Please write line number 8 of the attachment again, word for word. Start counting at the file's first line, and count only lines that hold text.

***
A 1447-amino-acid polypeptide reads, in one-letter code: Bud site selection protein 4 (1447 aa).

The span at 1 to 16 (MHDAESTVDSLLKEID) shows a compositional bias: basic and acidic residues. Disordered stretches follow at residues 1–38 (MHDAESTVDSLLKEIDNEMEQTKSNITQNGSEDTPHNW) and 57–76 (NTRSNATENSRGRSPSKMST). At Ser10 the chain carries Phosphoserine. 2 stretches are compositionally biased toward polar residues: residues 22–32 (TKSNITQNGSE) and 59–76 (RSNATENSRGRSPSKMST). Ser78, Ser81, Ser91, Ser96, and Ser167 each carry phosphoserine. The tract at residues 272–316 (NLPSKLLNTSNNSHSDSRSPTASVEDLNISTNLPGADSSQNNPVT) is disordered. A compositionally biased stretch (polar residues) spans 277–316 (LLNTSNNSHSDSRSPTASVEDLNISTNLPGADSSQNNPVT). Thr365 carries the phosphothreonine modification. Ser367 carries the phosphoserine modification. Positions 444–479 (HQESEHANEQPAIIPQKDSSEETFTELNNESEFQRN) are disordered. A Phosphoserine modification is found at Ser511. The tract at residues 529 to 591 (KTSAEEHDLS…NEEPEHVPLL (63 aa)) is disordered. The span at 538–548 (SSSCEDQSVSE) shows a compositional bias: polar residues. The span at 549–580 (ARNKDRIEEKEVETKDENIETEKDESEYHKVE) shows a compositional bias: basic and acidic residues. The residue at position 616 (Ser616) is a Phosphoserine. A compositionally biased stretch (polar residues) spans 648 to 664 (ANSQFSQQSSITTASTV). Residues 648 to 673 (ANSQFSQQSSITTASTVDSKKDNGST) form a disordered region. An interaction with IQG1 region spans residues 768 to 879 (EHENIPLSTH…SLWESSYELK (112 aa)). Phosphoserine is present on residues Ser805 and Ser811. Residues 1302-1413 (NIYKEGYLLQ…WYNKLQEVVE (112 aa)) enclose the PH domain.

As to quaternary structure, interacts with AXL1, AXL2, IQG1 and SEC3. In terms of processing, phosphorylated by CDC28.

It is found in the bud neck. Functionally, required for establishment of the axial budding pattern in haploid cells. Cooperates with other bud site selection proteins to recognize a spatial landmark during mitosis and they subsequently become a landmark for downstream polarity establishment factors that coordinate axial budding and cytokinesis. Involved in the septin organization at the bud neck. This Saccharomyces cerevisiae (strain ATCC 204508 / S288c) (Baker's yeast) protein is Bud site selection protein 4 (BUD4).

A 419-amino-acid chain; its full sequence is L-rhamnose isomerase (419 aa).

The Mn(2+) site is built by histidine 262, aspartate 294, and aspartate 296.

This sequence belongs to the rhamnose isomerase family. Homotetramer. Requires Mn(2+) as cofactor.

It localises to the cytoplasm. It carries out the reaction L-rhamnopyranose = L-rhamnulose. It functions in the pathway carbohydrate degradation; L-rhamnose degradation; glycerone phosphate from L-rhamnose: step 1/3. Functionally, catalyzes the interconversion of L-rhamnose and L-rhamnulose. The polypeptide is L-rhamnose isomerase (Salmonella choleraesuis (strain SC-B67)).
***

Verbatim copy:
It localises to the cytoplasm. It carries out the reaction L-rhamnopyranose = L-rhamnulose. It functions in the pathway carbohydrate degradation; L-rhamnose degradation; glycerone phosphate from L-rhamnose: step 1/3. Functionally, catalyzes the interconversion of L-rhamnose and L-rhamnulose. The polypeptide is L-rhamnose isomerase (Salmonella choleraesuis (strain SC-B67)).